13 Free Things You Didn’t Know You Could Get with Your Library Card
You already know the library is full of books to borrow but did you know you could score free passes for the museum, record a song in a studio, or borrow a chocolate fountain—all for free?
The best card in your wallet
If you haven’t had a library card since your school days, you’ve been missing out. “Once someone walks into a library, they will find a myriad of resources that will motivate them to obtain a library card,” says Loida Garcia-Febo, president, American Library Association. These days you can borrow everything from a Wi-Fit hotspot to fishing poles, learn a new skill, or take the kids to the museum—all free of charge. Each library offers their specific services, based on what the library patrons request and the community at large. “Libraries take time to get to know the communities they serve by meeting with local civic, health, and religious organizations in their area,” says Garcia-Febo.
Record a demo
Why just read about musicians when you can play like one? Individuals can borrow an instrument from a collection of musical instruments at the Sand Creek Library in Colorado, Garcia-Febo tells Reader’s Digest. Keyboards, acoustic guitars, and, yes, even a drum set are available to borrow. Better yet, you can also record a song at the library’s recording studio, potentially creating your first demo, adds Garcia-Febo. The library offers a fully-staffed working audio studio where budding or veteran musicians can schedule a one-hour session up to eight hours per month. You’ll never believe the crazy excuses for these overdue library books.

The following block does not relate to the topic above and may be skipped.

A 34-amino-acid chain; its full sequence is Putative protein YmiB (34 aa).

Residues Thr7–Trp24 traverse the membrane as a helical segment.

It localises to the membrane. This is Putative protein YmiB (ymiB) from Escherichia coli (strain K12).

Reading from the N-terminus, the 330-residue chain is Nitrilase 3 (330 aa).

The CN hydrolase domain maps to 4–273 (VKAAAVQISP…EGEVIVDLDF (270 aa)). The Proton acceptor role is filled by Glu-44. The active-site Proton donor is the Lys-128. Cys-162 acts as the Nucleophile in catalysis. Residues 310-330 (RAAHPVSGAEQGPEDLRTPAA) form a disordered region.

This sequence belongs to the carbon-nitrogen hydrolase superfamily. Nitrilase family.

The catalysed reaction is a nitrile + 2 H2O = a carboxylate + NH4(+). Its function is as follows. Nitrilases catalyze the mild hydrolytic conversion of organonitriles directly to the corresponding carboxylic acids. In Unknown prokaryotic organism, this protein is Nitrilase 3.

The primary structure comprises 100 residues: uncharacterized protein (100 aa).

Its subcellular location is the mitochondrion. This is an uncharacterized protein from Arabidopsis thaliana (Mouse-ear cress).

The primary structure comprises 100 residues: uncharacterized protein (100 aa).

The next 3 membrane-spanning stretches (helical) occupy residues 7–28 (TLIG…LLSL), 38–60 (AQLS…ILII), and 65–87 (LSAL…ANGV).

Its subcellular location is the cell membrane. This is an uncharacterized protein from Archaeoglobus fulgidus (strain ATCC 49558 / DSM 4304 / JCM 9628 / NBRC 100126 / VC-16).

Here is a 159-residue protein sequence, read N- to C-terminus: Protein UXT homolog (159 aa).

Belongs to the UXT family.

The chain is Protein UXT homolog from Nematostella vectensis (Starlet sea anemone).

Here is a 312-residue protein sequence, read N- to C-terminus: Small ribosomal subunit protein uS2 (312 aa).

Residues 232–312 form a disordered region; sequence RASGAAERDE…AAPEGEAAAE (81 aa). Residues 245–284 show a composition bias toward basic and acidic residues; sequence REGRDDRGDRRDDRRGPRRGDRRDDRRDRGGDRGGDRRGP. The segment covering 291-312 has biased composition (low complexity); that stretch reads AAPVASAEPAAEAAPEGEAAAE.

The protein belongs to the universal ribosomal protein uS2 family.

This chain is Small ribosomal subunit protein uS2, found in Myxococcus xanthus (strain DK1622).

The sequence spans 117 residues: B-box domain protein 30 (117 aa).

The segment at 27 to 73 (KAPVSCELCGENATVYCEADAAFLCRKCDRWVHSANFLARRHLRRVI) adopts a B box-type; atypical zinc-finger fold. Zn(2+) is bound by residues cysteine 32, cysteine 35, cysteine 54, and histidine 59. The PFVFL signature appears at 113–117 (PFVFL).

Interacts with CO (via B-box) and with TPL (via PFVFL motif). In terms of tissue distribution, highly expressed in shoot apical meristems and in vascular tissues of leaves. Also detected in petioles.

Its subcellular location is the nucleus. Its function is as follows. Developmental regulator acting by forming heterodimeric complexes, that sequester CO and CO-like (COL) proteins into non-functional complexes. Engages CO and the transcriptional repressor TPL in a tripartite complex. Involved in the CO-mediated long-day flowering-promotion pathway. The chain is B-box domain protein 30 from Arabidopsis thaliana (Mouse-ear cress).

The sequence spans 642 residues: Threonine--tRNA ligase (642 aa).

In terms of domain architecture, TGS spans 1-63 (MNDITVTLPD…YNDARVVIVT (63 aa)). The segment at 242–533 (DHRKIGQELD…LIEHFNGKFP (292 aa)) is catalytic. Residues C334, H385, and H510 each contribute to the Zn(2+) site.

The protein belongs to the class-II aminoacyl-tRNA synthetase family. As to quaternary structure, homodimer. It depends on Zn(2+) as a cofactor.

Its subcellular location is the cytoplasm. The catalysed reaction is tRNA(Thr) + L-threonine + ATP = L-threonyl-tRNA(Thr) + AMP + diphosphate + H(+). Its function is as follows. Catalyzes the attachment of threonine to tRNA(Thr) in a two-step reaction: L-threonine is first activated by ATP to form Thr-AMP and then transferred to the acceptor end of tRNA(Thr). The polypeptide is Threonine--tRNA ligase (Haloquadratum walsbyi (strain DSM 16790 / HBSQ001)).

Got a plugged up toilet or do your hedges need trimming? You don’t have to call the plumber or head to the hardware store if you are a resident or property owner in Berkeley, California because the Berkeley Public Library has an extensive tool lending library. Some of the most borrowed tools include weed eaters, extension cords, hedge trimmers, demolition hammers, and electric snakes. Sawdust in the tool manual is common but librarians never expected to see these bizarre things in returned books
Veggies and fish
When libraries get feedback from patrons, community members, and organizations about the needs and desires of the community they serve, the results can be delicious. According to Garcio-Febo, it was community input that led the Benson branch of the Omaha Public Library in Nebraska to give away seeds so patrons could grow fruits and vegetables. And at the Coventry Public Library in Rhode Island patrons can borrow fishing poles and tackle boxes.